Many thousands of lives could be saved each year in the WHO European Region, if Member States introduced more taxes on alcohol. Across the Region, taxes on the sale of alcohol are lower than taxes on tobacco. To enhance the untapped power of health taxes, the WHO Regional Director for Europe’s Advisory Council on Innovation and Noncommunicable Diseases (NCD Advisory Council) has proposed a new signature initiative on taxation for countries to consider in their fiscal policies.
Across the Region, alcohol consumption leads to almost 1 million deaths each year from a wide range of causes, including cardiovascular diseases, cancer and other noncommunicable diseases (NCDs), as well as infectious diseases and injuries. Every day in the Region, around 2500 people die because of alcohol.
Decades of research and country experiences from all over the world have shown that increasing the price of alcoholic beverages through taxation is one of the most cost-effective policies used to lower drinking levels and alcohol-attributable harm. This has been recognized as a “best buy” intervention by WHO, delivering greater health impacts in reducing illness, disability and premature death than other policy options.
However, alcohol taxation remains one of the least implemented measures, largely due to opposition from economic operators and because price increases are generally unpopular with the public.
This is why the NCD Advisory Council is launching this signature initiative that focuses on 5 key areas that will increase the untapped potential of health taxes for alcohol in the Region in an unprecedented way.
Alcohol taxation: effective but neglected health measure
“In the context of alcohol, taxation should be considered as a health measure, and not purely an economic instrument. Today, there is an important consensus among the Member States to follow WHO’s recommendation of a minimum 75% tax share of the retail price of tobacco, a goal that has already been achieved by more than half of the 53 countries in the Region. But very little is being done regarding alcohol consumption with the same measures,” said Dr Carina Ferreira-Borges, ad interim Director for NCDs, Programme Manager for Alcohol and Illicit Drugs, WHO/Europe.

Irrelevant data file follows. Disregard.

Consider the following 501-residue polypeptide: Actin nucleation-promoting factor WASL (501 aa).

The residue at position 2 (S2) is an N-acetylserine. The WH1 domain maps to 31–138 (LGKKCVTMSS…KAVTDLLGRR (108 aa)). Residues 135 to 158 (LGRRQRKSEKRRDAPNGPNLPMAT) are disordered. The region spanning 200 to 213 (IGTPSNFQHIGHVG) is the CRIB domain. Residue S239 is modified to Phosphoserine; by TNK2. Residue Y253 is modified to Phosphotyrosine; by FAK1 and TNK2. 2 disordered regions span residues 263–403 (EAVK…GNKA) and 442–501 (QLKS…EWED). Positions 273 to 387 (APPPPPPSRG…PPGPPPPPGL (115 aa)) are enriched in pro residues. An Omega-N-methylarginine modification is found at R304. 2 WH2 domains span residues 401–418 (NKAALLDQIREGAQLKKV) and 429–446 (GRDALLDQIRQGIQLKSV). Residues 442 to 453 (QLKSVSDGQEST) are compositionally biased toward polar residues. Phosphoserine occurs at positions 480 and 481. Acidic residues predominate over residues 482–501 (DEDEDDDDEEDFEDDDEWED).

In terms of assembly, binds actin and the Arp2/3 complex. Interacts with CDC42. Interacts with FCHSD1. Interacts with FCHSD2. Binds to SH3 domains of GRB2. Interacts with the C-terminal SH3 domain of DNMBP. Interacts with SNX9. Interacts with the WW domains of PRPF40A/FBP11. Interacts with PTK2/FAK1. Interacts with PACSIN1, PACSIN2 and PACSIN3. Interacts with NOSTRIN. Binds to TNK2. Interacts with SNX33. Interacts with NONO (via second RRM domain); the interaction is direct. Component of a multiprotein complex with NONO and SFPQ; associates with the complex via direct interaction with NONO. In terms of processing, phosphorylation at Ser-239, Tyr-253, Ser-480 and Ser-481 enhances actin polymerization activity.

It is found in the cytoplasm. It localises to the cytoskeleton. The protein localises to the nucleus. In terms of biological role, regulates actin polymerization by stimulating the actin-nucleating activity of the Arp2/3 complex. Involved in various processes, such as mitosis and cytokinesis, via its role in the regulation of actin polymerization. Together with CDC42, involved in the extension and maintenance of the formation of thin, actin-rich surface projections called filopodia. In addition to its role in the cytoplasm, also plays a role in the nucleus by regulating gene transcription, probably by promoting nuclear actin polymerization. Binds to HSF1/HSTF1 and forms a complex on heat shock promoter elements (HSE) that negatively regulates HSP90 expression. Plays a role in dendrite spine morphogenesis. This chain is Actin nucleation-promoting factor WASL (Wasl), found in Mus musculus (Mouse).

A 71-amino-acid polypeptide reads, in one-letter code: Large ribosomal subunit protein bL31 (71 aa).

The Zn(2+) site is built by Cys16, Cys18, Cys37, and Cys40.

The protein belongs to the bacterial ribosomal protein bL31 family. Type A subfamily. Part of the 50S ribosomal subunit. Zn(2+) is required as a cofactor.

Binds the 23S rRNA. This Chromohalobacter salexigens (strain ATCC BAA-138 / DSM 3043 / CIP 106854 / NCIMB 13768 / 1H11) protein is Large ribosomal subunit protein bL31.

“We have calculated how alcohol tax increase will impact mortality in the WHO European Region. And this data clearly demonstrates how beneficial this measure will be for people’s health,” added Dr Jürgen Rehm, member of the NCD Advisory Council, Senior Scientist at the Institute for Mental Health Policy Research and the Campbell Family Mental Health Research Institute at the Centre for Addiction and Mental Health, Toronto, Canada.
Minimum level of alcohol tax will save more than 130 000 lives per year
According to a study that was conducted by the NCD Advisory Council’s signature initiative working group, if countries of the WHO European Region were to introduce a minimum level of 15% tax on the retail price per unit of alcohol, regardless of the type of alcoholic beverage, it would save 133 000 lives each year.
This number could increase substantially with a higher percentage of tax share, meaning increasing alcohol excise duty should be considered a priority for public health.
What is important is the final price of alcohol
Any amount of pure alcohol should cost the same – no matter the alcoholic beverage, concludes the signature initiative working group.
“We need to remember that the final price the consumer pays for the bottle is important. Consumers do not buy, for example, 10 grams of pure alcohol. They buy a bottle of beer or wine or spirits – so the price levels for any beverage should be at the same level depending on the amount of alcohol inside,” explained Dr Jürgen Rehm.
The NCD Advisory Council gathers the best expertise on the topic of NCD prevention, and inspires Member States to reach the NCD-related Sustainable Development Goals.
In promoting further implementation of alcohol control measures, the Council’s activities are in line with the WHO European Programme of Work 2020–2025 – “United Action for Better Health in Europe”.